A wave of sorrow and disbelief staggered government agencies, construction companies and private utilities after two men died May 3 in a Boise trench collapse.
The emotion of those tense hours is particularly evident in dozens of emails between Ada County Highway District employees and elected commissioners.
The incident appears to have taken an especially heavy toll on two employees: inspection coordinator Jim Pickard and Randy Abbott, an inspector. Pickard knew both of the men who died, according to an email from Deputy Director of Maintenance Tim Morgan. Pickard and Abbott often crossed paths with the two men, Bert Smith Jr. and Ernesto Saucedo-Zapata, on excavation projects in the highway district’s rights-of-way, spokesman Craig Quintana said.
“Jim said Randy is rough and Jim didn’t sound much better,” Morgan wrote in an email to highway district Director Bruce Wong and Bruce Mills, deputy director of engineering, at 9:43 p.m. on May 3. “Bruce M, you might want to check on them.”
Karen Strauss, supervisor of development review and Pickard’s superior, offered support.
“You are doing an amazing job with this tragedy,” Strauss said in an email the morning after. “Very proud to have you on the team, Jim.”
The Idaho Statesman obtained the district’s emails through a public records request. The district declined requests for follow-up interviews.
The collapse occurred in the late afternoon of May 3 near the corner of Hill Road and Gary Lane. Highway district and city of Boise records indicate a crew for Hard Rock Construction, a Meridian excavation company, was digging a trench for a sewer line that would connect to four future homes on the southeast corner of those roads.
Efforts to contact a Hard Rock representative for comment on this story were unsuccessful.
A district employee visited the trench hours before the collapse, spokeswoman Nicole Du Bois said. The employee spoke with “someone from the crew ... regarding that which we regulate — time, place and impact on our right-of-way,” Du Bois said. District officials declined to comment further on the nature of that conversation.
One worker survived after he was removed from the trench and was treated at Saint Alphonsus Regional Medical Center in Boise. The extent of his injuries is unknown, though he has been released from the hospital.
By mid-morning May 4, the district had backfilled the trench and paved over it with asphalt, Quintana said.
Pickard clearly appreciated the way highway district leaders responded to the trench collapse.
“I cannot say enough about the professionalism that was displayed this evening after this tragic event,” he wrote in a 1:33 a.m. email to Morgan. “When we spoke and you said ‘whatever they need, we will do’ speaks volumes to what ACHD is about. The owner of Hard Rock was traumatized and when he said ‘he didn’t know what to do next and that he didn’t want to be around the trench’ and we were able to tell him ‘we will take care of everything,’ the look of appreciation on his face was indescribable.”
Quintana said Pickard and Abbott “are doing well and are now well beyond the initial shock of the event.”
The Occupational Safety and Health Administration, a division of the U.S. Department of Labor, is investigating the incident. In general, proper safety measures avoid deadly trench incidents, said Dave Kearns, the agency’s director in the Boise area.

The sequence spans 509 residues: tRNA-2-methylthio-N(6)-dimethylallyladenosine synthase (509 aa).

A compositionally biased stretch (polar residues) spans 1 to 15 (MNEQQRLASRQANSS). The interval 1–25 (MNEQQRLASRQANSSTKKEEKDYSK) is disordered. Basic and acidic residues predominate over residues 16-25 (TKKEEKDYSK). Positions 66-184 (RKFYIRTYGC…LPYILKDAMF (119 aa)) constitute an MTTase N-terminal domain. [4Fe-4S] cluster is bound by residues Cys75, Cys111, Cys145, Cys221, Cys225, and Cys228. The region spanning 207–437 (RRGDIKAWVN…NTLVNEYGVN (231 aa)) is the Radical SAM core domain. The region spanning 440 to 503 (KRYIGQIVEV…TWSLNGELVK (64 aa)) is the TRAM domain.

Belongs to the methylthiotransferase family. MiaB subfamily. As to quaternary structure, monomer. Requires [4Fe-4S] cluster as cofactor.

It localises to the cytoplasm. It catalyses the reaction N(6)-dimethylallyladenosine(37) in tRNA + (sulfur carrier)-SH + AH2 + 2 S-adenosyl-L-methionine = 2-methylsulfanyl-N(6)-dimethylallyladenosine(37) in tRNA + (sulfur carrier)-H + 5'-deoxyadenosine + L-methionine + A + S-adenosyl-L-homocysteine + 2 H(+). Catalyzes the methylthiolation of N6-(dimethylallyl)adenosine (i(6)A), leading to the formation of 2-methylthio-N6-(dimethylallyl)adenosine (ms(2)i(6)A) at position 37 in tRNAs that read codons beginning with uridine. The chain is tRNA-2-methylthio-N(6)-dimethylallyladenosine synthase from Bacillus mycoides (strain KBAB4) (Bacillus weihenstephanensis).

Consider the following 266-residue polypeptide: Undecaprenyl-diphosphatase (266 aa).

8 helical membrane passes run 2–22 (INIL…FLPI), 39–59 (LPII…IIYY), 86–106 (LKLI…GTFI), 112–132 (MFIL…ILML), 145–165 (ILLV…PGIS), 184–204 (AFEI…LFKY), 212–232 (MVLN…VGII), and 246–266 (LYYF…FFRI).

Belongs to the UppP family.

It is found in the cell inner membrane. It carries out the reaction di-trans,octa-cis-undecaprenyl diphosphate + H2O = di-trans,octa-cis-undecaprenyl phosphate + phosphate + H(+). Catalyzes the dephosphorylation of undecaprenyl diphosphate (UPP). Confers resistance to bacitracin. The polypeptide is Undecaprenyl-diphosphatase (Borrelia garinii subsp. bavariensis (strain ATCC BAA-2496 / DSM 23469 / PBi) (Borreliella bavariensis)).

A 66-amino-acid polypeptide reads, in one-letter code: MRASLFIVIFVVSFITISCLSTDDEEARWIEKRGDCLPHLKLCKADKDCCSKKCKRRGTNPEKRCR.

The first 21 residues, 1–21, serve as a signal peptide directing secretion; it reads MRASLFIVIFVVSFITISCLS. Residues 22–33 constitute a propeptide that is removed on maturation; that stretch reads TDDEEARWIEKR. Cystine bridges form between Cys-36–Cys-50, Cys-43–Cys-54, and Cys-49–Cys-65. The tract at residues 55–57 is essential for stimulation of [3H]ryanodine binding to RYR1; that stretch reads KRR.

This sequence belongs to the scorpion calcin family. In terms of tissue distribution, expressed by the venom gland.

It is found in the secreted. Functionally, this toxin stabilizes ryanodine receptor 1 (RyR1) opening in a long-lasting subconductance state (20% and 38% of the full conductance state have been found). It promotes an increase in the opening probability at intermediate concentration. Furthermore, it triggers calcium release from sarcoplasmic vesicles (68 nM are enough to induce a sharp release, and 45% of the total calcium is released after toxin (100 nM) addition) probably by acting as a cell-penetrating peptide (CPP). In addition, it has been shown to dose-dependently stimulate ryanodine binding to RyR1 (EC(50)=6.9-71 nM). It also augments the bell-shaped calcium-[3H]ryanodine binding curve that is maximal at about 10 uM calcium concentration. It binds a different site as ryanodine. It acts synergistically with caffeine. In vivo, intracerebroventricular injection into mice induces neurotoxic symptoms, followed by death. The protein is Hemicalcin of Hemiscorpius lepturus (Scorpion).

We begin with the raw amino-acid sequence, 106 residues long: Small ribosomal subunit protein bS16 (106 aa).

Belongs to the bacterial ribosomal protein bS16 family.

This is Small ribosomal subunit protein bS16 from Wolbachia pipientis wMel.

Kearns would not say whether proper safety measures were in place before the May 3 incident. Highway district officials also declined to comment, but their emails hint at a safety lapse.
“The sad part is that it all could have been prevented by following standard operating procedures,” Director Bruce Wong wrote in an email to the district’s five commission members. “I have spoken with all (district workers who went to the site) and we are watching them very closely as emotions are running high.”
Kearns said cave-in protection is required for any trench more than 5 feet deep. The most common approach is a trench box, a metal brace with two walls held apart by spreaders.
Since the May 3 incident, many have speculated that Hard Rock’s crew wasn’t using a trench box, though investigators haven’t said so publicly.
“I can’t believe that in this day they didn’t have a trench box,” Roger Greaves, director of engineering for Suez, which provides water service in and around Boise, wrote in an email the morning of May 4 to highway district utility coordinator Greg Fullerton, who had asked if the dig was related to a Suez project. It wasn’t.
But Greaves’ comment was based on what he’d heard from other sources, including media reports, not firsthand knowledge, Suez spokesman Mark Snider said.
A HARD LESSON
The trench collapse also served as a wake-up call for excavation and construction experts across the Treasure Valley.
“This is a very strong reminder how important it is to be SAFE out there,” Strauss said the morning of May 4 in an email to highway district staff.
Snider said Suez has a detailed safety policy in place to reduce injuries to its workers. That policy includes a pre-job safety analysis of potential hazards, whether the crew is dealing with a trench, a crane or pressurized chemicals.
The plan is reviewed every day, Snider said, and any worker can stop a job at any time if he or she has a safety concern.
The May 3 incident caught the attention of people at the city of Boise, too, especially the one city crew that digs trenches, spokesman Mike Journee said.
“They take that stuff very, very seriously and they don’t ever cut corners,” Journee said.